WARSAW, Poland — A Holocaust survivor told people at a counter-rally held Saturday in a Polish city where far-right groups marched a week earlier that Poland’s leaders tolerate organizations with Nazi-inspired ideologies.
Some 1,500 people gathered in Gdansk, the cradle of Poland’s pro-democracy Solidarity movement in the 1980s, to protest the convention the far-right groups held in the city and to alert Poland’s government to the growing threat of fascism.
Magdalena Wyszynska, 96, a Jewish survivor of the Lvov ghetto, told the crowd that the lack of reaction from Poland’s right-wing government could suggests its leaders are “more concerned for the widening of their electorate than for our security.”
Gdansk Mayor Pawel Adamowicz, who organized the rally Saturday, said it was a “shame” that many Poles haven’t learned from history and don uniforms of nationalist and fascist organizations that sowed hatred before and during World War II.
Hidden camera footage recently shown on Poland’s TVN24 showed neo-Nazis celebrating Adolf Hitler’s birthday in Nazi uniforms in southwestern Poland. There was no condemnation from the authorities.
Wyszynska said Polish authorities are giving “silent consent” to groups such as All-Poland Youth and the National Radical Camp that promote ideas that should be banned.
Last year, an annual Independence Day march the groups hold parallel to Poland’s official celebrations featured nationalist and racist slogans.
Poland lost some 6 million citizens, half of them Jews, under Nazi German occupation during the war.
Poland recently caused an outcry in Israel and with Jewish groups after it passed a law that criminalizes blaming the Polish nation or state for the crimes of Nazi Germany during World War II.
Passed in February, the Polish law calls for prison terms of up to three years for attributing the crimes of Nazi Germany to the Polish state or nation. The law also sets fines or a maximum three-year jail term for anyone who refers to Nazi German death camps as Polish.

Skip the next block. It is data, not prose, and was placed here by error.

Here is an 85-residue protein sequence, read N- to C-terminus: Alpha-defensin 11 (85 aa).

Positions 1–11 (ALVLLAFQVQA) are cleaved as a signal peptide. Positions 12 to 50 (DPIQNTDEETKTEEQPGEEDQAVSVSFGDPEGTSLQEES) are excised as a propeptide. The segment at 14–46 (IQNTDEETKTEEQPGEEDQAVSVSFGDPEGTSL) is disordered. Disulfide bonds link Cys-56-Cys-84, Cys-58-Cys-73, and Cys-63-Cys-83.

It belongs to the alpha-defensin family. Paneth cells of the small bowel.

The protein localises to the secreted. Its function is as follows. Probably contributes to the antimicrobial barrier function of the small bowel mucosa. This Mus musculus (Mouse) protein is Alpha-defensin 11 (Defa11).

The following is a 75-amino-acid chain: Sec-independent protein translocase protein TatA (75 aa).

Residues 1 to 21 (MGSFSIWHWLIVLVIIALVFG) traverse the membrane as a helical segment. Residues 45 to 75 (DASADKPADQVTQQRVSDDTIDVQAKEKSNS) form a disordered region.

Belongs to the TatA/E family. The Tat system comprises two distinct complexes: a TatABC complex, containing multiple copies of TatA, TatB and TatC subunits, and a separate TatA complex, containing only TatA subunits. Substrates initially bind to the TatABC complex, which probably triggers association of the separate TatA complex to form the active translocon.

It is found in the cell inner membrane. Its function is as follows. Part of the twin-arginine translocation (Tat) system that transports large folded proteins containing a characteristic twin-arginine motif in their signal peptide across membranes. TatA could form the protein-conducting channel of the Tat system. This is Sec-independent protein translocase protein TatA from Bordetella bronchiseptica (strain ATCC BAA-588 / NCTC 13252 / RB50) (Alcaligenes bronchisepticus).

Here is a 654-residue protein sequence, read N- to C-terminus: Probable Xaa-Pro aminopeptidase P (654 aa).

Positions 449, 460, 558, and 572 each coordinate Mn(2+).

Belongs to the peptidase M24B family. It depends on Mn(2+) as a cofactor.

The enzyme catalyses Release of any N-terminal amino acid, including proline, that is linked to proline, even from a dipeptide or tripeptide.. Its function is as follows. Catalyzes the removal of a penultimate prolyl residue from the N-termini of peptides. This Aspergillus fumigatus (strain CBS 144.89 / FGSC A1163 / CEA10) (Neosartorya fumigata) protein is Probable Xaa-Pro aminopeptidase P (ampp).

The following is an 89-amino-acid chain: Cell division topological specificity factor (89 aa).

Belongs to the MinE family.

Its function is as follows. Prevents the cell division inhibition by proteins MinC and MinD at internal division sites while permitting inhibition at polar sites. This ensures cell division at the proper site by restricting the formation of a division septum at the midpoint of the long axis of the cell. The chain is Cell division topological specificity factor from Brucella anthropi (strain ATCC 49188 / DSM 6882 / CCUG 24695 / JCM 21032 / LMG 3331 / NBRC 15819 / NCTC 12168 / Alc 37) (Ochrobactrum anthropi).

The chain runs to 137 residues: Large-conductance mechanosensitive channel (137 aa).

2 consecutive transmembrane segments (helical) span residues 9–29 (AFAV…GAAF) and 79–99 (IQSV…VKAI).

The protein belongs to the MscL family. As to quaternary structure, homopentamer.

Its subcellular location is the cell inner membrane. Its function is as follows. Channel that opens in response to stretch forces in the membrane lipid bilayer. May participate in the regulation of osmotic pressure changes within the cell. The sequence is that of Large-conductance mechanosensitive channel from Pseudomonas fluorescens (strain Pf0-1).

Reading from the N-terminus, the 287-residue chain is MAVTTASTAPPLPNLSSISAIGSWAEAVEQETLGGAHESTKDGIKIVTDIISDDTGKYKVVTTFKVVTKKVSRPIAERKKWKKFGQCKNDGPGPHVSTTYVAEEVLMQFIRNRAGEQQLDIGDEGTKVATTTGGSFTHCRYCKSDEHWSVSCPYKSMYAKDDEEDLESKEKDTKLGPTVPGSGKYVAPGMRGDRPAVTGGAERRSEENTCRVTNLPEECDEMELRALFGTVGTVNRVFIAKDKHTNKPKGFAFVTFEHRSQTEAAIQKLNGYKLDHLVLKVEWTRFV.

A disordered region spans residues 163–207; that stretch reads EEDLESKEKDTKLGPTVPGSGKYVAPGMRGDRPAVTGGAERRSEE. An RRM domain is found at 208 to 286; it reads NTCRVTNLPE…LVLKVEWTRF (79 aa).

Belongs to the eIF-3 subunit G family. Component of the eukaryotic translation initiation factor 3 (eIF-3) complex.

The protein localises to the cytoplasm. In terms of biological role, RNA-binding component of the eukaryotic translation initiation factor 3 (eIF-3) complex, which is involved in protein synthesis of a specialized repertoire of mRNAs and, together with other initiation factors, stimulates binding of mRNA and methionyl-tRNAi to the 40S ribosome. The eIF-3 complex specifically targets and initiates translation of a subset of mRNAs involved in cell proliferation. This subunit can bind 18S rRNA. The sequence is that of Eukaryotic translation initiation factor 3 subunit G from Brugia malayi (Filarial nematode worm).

The legislation, which was introduced by Poland’s conservative ruling party, has sparked a bitter dispute with Israel, which says it will inhibit free speech about the Holocaust. The United States also strongly opposes the legislation, warning it could hurt Poland’s strategic relations with Israel and the US.
Jewish groups, Holocaust survivors, and Israeli officials fear its true aim is to repress research on Poles who killed Jews during World War II. The law and subsequent backlash have unleashed a wave of anti-Semitism in Poland.
One of the first people to be accused of breaking it is Israeli President Reuven Rivlin.
Last week the National Movement, a Polish nationalist group, asked prosecutors to investigate whether Rivlin broke a new Holocaust speech law during a visit to Poland
The group’s vice president, Krzysztof Bosak, said it formally filed its request to prosecutors on Tuesday.
He said the matter concerns Rivlin telling his Polish counterpart during commemorations at Auschwitz last Thursday that Poland enabled the implementation of Germany’s genocide.
Rivlin told Polish president Andrjez Duda last week that while some Poles helped rescue Jews during the Holocaust, others took part in their extermination, and that Poland as a country played a role.
“There is no doubt that there were many Poles who fought the Nazi regime, but we cannot deny that Poland and Poles had a hand in the extermination,” Rivlin said in Krakow.
“The country of Poland allowed the implementation of the horrific genocidal ideology of Hitler, and witnessed the wave of anti-Semitism sparked by the law you passed now,” the president added, challenging the recently passed legislation.